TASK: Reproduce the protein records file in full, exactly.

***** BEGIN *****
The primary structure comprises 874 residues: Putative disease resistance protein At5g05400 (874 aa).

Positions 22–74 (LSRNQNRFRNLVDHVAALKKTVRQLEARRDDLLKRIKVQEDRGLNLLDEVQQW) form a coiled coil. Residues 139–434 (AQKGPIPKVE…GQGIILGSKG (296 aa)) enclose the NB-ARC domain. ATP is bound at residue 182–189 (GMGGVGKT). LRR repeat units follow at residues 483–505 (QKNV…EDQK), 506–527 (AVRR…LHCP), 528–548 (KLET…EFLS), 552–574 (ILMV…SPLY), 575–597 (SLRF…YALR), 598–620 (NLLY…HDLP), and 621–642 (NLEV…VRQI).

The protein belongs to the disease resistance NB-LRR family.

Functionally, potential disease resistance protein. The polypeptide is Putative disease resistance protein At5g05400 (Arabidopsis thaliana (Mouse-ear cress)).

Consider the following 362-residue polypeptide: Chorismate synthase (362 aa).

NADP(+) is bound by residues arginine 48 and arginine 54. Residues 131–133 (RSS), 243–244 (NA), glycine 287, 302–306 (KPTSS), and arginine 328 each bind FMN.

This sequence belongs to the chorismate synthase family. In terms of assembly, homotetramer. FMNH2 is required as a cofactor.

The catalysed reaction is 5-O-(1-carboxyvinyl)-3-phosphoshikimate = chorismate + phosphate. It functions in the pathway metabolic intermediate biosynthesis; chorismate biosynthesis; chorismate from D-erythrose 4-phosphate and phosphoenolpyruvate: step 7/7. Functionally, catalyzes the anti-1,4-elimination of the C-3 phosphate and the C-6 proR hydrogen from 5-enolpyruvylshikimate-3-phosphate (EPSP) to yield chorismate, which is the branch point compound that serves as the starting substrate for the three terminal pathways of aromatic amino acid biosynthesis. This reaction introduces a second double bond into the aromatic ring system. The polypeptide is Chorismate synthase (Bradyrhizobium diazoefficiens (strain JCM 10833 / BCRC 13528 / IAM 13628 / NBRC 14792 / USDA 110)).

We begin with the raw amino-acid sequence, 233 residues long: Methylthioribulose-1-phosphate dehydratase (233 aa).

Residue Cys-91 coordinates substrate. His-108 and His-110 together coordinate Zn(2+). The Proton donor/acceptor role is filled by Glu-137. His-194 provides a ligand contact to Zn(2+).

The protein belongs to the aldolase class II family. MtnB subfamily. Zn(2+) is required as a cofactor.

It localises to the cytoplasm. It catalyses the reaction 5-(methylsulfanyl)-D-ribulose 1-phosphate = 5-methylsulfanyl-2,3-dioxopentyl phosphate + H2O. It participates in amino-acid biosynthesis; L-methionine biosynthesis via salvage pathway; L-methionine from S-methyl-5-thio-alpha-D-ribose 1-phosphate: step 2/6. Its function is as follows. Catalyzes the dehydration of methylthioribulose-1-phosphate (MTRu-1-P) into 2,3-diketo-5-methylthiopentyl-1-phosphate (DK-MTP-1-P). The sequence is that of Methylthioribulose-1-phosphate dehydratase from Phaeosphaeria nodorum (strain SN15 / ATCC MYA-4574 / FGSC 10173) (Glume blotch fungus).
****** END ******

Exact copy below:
The primary structure comprises 874 residues: Putative disease resistance protein At5g05400 (874 aa).

Positions 22–74 (LSRNQNRFRNLVDHVAALKKTVRQLEARRDDLLKRIKVQEDRGLNLLDEVQQW) form a coiled coil. Residues 139–434 (AQKGPIPKVE…GQGIILGSKG (296 aa)) enclose the NB-ARC domain. ATP is bound at residue 182–189 (GMGGVGKT). LRR repeat units follow at residues 483–505 (QKNV…EDQK), 506–527 (AVRR…LHCP), 528–548 (KLET…EFLS), 552–574 (ILMV…SPLY), 575–597 (SLRF…YALR), 598–620 (NLLY…HDLP), and 621–642 (NLEV…VRQI).

The protein belongs to the disease resistance NB-LRR family.

Functionally, potential disease resistance protein. The polypeptide is Putative disease resistance protein At5g05400 (Arabidopsis thaliana (Mouse-ear cress)).

Consider the following 362-residue polypeptide: Chorismate synthase (362 aa).

NADP(+) is bound by residues arginine 48 and arginine 54. Residues 131–133 (RSS), 243–244 (NA), glycine 287, 302–306 (KPTSS), and arginine 328 each bind FMN.

This sequence belongs to the chorismate synthase family. In terms of assembly, homotetramer. FMNH2 is required as a cofactor.

The catalysed reaction is 5-O-(1-carboxyvinyl)-3-phosphoshikimate = chorismate + phosphate. It functions in the pathway metabolic intermediate biosynthesis; chorismate biosynthesis; chorismate from D-erythrose 4-phosphate and phosphoenolpyruvate: step 7/7. Functionally, catalyzes the anti-1,4-elimination of the C-3 phosphate and the C-6 proR hydrogen from 5-enolpyruvylshikimate-3-phosphate (EPSP) to yield chorismate, which is the branch point compound that serves as the starting substrate for the three terminal pathways of aromatic amino acid biosynthesis. This reaction introduces a second double bond into the aromatic ring system. The polypeptide is Chorismate synthase (Bradyrhizobium diazoefficiens (strain JCM 10833 / BCRC 13528 / IAM 13628 / NBRC 14792 / USDA 110)).

We begin with the raw amino-acid sequence, 233 residues long: Methylthioribulose-1-phosphate dehydratase (233 aa).

Residue Cys-91 coordinates substrate. His-108 and His-110 together coordinate Zn(2+). The Proton donor/acceptor role is filled by Glu-137. His-194 provides a ligand contact to Zn(2+).

The protein belongs to the aldolase class II family. MtnB subfamily. Zn(2+) is required as a cofactor.

It localises to the cytoplasm. It catalyses the reaction 5-(methylsulfanyl)-D-ribulose 1-phosphate = 5-methylsulfanyl-2,3-dioxopentyl phosphate + H2O. It participates in amino-acid biosynthesis; L-methionine biosynthesis via salvage pathway; L-methionine from S-methyl-5-thio-alpha-D-ribose 1-phosphate: step 2/6. Its function is as follows. Catalyzes the dehydration of methylthioribulose-1-phosphate (MTRu-1-P) into 2,3-diketo-5-methylthiopentyl-1-phosphate (DK-MTP-1-P). The sequence is that of Methylthioribulose-1-phosphate dehydratase from Phaeosphaeria nodorum (strain SN15 / ATCC MYA-4574 / FGSC 10173) (Glume blotch fungus).